Kelly Moore, Visiting Assistant Professor/ Post-Doctoral Fellow
Kelly Moore completed her Ph.D. in Literature and Creative Writing at the University of Houston, where she won a Barthelme award for nonfiction and received Honorable Mention for the Academy of American Poets. Kelly brings yet another set of pedagogical skills and training to our program, having taught advanced-level technical writing, and developing online instructional tools; additionally, she has worked as a writing consultant with HCC, teaching ESL students, and she has been the writer in residence at Writers in the Schools here in Houston.
Zack O’Neill, Visiting Assistant Professor/ Post-Doctoral Fellow
Zack O’Neill earned a bachelor’s degree in English with a minor in Black Studies from University of California, Santa Barbara in 2000 and a master’s degree in English from California State University, Sacramento in 2007. He received his M.F.A. in 2011 from the University of South Carolina, where he was a James Dickey Fellow, editor of the literary journal Yemassee, and an instructor of composition and rhetoric in the First Year English program. He also taught undergraduate creative writing for the English department. Professor O’Neill is the author of Soil of the Garden, a finalist in the 2010 Faulkner-Wisdom creative writing competition. His work has appeared in The Homestead Review, Ophelia Street, The Delinquent, As It Ought to Be, and elsewhere. As a Writing Fellow at UH, he will Composition, Fiction, and Rhetoric.
ZZ Packer, Visiting Assistant Professor
ZZ Packer joins us this Fall as Visiting Assistant Professor in English and Creative Writing. She is teaching a graduate Fiction Workshop and an advanced undergraduate class in Short Story Writing. ZZ was a Stegner Fellow at Stanford University, did her undergraduate degree at Yale, and an MFA at the University of Iowa. She has taught most recently at Princeton, and at the University of California, Berkeley, Vassar, and the University of Texas, Austin. Her fiction has have been published in all the major international literary forums, including The New Yorker, Granta, and Harpers, among others. ZZ’s collection of short stories, Drinking Coffee Elsewhere, was a national bestseller, a NYT Notable Book, and a National Book Award winner. Her novel, The Thousands, about the Buffalo Soldiers in the post-Civil War years, is forthcoming from SpiegelGrau.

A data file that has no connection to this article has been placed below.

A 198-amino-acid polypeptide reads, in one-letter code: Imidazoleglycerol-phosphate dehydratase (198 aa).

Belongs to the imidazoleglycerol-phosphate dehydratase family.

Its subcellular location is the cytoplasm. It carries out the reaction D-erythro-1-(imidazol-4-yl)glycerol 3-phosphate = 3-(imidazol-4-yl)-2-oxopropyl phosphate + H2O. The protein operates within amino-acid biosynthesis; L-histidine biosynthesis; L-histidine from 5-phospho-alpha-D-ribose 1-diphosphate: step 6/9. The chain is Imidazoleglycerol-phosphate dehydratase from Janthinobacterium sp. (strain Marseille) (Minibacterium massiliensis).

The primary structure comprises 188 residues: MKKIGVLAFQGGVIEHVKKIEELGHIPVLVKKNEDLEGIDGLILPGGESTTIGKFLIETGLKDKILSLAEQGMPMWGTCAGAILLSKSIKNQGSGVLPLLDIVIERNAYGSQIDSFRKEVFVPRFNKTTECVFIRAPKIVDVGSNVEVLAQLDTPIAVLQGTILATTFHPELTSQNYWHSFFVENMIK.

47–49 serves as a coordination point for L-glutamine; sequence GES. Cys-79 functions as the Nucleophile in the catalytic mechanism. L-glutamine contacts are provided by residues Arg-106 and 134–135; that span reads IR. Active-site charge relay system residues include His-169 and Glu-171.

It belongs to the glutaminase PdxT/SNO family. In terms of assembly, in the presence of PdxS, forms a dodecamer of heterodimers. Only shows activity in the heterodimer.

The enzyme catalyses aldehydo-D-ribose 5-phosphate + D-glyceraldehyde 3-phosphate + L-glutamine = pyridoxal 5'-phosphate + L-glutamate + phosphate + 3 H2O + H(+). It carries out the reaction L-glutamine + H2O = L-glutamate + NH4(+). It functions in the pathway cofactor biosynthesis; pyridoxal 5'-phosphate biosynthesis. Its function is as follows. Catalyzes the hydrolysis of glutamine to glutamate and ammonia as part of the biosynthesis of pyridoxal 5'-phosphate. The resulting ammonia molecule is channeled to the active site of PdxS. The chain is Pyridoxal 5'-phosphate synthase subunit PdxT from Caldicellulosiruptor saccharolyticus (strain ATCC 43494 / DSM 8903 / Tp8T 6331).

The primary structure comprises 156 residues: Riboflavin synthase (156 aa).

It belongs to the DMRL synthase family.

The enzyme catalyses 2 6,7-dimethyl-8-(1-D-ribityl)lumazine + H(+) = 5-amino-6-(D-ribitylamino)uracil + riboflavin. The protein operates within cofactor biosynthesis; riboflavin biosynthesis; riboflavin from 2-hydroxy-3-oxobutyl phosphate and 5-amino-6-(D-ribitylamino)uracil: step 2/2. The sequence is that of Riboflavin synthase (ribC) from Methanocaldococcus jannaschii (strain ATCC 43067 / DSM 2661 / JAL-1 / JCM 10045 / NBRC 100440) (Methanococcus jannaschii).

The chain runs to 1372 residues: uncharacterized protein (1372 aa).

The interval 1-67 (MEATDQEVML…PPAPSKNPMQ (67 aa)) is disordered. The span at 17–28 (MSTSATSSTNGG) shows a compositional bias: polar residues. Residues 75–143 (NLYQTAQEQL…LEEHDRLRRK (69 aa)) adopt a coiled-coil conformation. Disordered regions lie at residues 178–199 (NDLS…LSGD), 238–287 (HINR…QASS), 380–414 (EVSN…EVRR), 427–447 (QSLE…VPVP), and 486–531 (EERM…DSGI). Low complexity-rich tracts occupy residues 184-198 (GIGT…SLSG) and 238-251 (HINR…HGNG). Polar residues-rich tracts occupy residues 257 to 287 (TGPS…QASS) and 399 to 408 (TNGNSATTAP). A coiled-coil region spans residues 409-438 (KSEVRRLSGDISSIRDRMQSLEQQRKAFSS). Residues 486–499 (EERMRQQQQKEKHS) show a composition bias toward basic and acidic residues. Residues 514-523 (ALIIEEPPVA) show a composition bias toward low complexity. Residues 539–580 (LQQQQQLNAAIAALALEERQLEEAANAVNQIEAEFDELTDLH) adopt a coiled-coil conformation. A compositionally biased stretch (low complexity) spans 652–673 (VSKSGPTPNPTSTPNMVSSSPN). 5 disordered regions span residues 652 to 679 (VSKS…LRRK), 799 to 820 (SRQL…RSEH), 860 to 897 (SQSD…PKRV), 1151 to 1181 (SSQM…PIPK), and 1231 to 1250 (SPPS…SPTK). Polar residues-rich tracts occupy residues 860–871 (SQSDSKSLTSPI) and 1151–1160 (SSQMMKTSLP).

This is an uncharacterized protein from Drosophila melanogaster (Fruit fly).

Department of Hispanic Studies
María E. Pérez, Instructional Assistant Professor
María E. Pérez is a recent PhD graduate from the Department of Hispanic Studies at the University of Houston, where she also finished her master’s degree. While completing her coursework and dissertation she taught as a graduate fellow in the Basic and Intermediate Spanish program, and she was recognized as Teaching Fellow of the Year in 2008-2009. Her research interests include Caribbean and US Latino Literature, gender and film studies. María has lived in six different countries in Latin America, and loves to have the opportunity to share the Hispanic culture with her students. She is delighted to return to her alma mater to work with the dual duties of Graduate Adviser and Instructional Assistant Professor.
Department of History
Matthew D. Tribbe, Visiting Assistant Professor
Matt Tribbe earned his Ph.D. in U.S. History at the University of Texas at Austin in 2010. His dissertation, “The Rocket and the Tarot: The Apollo Moon Landings and American Culture at the Dawn of the Seventies,” examines American cultural trends in the 1960s and 1970s through the lens of the Apollo moon landings. It won the Barnes Lathrop Prize for Best Dissertation in the Department of History at UT-Austin, and the revised manuscript has recently passed the peer review process at Oxford University Press. He has received fellowships from the National Air and Space Museum and the Harry Ransom Humanities Research Center and delivered papers at the History of Science Society and the Norman Mailer Society. Dr. Tribbe has lectured at the University of Texas at Austin for the past two years, teaching a variety of lower and upper division U.S. history courses, including courses for the Liberal Arts Honors Program.
Department of Modern and Classical Languages
Michael Adair-Kriz, Visiting Assistant Professor
Michael Adair-Kriz is a visual anthropologist joining the World Cultures and Literatures program. He will teach World Cinema and Gender and Sexuality in World Film courses at the undergraduate and graduate levels. Dr. Adair-Kriz has taught courses in our program since 2010. He conducted his doctoral research in Chile with gay Mormons and stencil street artists. He earned his Ph.D. in Anthropology from Rice University, an M.A. in Anthropology from Northern Arizona University, and a B.A. in English from Brigham Young University. Dr. Adair-Kriz has recently been researching barriers to organ donation as part of a National Institutes for Health -funded grant to improve national donation outcomes. Dr. Adair-Kriz is also creator, director, and producer of a film for the American Anthropological Association entitled Careers in Anthropology. Prior to his academic career, Dr. Adair-Kriz held various positions in the film and television industry including in production, writing, and publicity.